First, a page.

COVID-19 Changes to the SMSF Landscape – Part 4: Related Party LRBAs

The goal posts of commerciality are changing in the wake of COVID-19.

This has implications for:

  1.  SMSF related party tenancies affected by COVID-19
  2.  Related party limited recourse borrowing arrangements (LRBAs) affected by COVID-19

The SMSF audit is critical to the decisions trustees and their advisers make today.

No one wants a train wreck with their SMSF auditor.

What steps are required to navigate post COVID-19 territory with the auditor’s green light?

Let’s have a look now at related party LRBAs. 

As with related tenancies, an arm’s length standard of dealing is essential to avoid compliance breaches and the incurrence of non-arm’s length income (NALI).  See the Australian Banking Association’s website for information on the commercial standard in dealing with real estate investment loans.  Industry relief for these loans provides a temporary deferral of loan principal repayments up to 6 months. Interest will accrue on the loan over this period and must be caught up at a later point.

A related party lender may therefore offer the same to their SMSF without jeopardising the principle of arm’s length dealing (SIS section 109) and without giving rise to NALI.

IMPORTANT – Do not vary the interest rate or extend the loan term due to COVID-19

Changes in interest rate or loan term are not covered by the ATO’s benchmark guidance for related party borrowings. As explained in the ATO’s FAQ guidance, all principal repayments and interest may be deferred for 6 months due to COVID-19’s financial impact. The need for any further relief must be reviewed at the end of this deferral period, in line with industry practice.   

Preparing the SMSF for audit

The SMSF auditor must form an opinion as to the commerciality of related party borrowing arrangements.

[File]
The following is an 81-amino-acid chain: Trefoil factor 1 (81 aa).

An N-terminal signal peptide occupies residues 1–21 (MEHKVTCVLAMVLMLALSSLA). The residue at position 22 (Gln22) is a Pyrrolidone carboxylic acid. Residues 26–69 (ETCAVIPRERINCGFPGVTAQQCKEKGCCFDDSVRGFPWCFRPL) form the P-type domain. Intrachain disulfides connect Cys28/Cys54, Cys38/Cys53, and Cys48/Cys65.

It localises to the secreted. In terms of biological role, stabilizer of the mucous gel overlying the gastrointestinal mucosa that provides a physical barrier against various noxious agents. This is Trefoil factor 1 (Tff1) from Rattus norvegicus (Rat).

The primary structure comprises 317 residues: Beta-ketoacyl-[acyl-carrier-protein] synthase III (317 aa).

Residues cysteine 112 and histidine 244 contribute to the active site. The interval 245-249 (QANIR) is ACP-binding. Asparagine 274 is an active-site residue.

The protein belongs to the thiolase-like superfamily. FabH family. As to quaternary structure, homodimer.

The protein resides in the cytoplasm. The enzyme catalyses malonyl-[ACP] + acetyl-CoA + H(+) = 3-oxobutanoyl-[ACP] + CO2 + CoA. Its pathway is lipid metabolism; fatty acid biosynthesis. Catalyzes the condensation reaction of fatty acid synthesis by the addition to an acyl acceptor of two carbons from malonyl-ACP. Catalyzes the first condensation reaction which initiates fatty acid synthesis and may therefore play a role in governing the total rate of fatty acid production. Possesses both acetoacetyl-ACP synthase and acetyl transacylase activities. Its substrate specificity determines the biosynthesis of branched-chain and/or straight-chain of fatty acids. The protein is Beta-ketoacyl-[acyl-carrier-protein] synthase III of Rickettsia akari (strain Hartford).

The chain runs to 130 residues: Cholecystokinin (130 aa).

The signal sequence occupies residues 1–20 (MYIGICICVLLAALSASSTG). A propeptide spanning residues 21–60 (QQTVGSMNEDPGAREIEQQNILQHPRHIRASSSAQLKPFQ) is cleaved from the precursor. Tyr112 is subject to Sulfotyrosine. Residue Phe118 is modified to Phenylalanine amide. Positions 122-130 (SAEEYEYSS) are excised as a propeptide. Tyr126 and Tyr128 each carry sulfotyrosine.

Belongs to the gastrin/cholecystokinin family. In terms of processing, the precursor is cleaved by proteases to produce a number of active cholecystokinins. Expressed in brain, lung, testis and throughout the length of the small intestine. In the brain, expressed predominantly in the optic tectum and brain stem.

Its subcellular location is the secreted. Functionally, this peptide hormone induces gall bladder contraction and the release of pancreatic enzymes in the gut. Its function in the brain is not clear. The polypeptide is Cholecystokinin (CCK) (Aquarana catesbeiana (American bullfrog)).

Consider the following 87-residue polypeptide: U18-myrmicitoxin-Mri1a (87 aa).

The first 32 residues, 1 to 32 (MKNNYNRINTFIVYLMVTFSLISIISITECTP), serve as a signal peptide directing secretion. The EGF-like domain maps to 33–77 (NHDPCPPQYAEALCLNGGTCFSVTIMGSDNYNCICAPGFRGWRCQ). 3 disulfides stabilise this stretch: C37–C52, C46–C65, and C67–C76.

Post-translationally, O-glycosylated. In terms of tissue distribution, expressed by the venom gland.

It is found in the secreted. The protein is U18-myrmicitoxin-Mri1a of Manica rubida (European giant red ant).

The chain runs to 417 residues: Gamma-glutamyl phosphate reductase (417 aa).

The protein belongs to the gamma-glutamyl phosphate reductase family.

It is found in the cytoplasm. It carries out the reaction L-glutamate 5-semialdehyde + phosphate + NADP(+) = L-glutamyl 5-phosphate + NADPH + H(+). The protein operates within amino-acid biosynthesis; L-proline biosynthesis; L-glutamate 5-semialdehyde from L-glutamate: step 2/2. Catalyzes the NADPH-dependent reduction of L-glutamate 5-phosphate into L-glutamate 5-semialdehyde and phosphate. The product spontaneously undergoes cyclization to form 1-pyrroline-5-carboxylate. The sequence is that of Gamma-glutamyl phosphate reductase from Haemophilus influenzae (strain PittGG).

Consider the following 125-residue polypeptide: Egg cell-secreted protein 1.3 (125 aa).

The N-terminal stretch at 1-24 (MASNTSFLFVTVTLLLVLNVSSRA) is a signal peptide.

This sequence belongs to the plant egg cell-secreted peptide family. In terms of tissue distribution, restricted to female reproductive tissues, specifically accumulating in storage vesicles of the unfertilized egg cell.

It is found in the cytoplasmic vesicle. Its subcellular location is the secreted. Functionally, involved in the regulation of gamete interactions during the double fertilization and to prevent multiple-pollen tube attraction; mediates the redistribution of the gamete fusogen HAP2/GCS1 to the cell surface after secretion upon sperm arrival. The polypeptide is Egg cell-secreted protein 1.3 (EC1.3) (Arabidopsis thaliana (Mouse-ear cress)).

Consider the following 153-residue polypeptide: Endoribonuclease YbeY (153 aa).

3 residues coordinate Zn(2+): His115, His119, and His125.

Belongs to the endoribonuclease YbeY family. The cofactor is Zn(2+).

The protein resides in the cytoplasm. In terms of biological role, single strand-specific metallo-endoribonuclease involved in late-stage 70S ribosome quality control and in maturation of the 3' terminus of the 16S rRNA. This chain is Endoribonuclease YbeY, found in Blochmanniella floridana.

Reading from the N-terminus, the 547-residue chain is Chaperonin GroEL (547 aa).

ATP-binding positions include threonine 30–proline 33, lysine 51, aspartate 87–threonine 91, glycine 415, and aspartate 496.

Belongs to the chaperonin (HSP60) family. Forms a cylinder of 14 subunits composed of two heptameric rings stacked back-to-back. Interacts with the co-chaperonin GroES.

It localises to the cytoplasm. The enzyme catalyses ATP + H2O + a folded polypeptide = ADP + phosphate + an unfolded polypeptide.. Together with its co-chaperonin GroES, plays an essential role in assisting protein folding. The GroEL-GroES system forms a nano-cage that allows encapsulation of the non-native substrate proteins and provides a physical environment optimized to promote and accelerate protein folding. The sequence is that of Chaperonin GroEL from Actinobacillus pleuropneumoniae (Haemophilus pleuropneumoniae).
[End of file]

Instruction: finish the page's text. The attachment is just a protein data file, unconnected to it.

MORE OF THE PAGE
They will need sufficient appropriate audit evidence from SMSF trustees to support this opinion. This should include:

Minute / resolution: A minute or resolution should confirm the change in terms to the loan agreement. This document must include the reason for a change in terms.  It should refer to current banking practice in support of the measures implemented and set a timeframe for the review of these measures (ie, 6 months).  

Loan repayment schedule: An updated loan repayment schedule should be provided, showing a temporary freeze on principal repayments and the accrual of loan interest over the deferral period. At this point, industry expectations in relation to catch up payments are unclear and will be revisited at a later date. The repayment schedule must fall in line with any known commercial standard.

What the Auditor must do

If the auditor finds that a related party LRBA has not been commercially maintained, they must:

  • Recognise a contravention of SIS Act section 109 and the incurrence of non-arm’s length income by the SMSF and communicate these matters to the trustees in the management letter.
  • If the contravention of section 109 is material, modify the Part B Compliance Audit Opinion. If the contravention is reportable under the Regulator’s reporting criteria, report the section 109 contravention (and any other contraventions) as usual to the ATO.
  • If the financial statements do not recognise the correct tax provision resulting from NALI and the misstatement is material, modify the Part A Financial Statement Audit Opinion.

Conclusions

For those SMSFs swimming between the flags, the annual audit should prove no obstacle.

Do not adjust either the interest rate or loan term in response to the COVID-19 crisis. All repayments of principle can be deferred 6 months and the interest in this period capitalised.

In terms of audit evidence, just ensure that the change in loan terms is documented, that the rationale for adjustment is explained, and that the accrual of interest is borne out by a revised loan repayment schedule.

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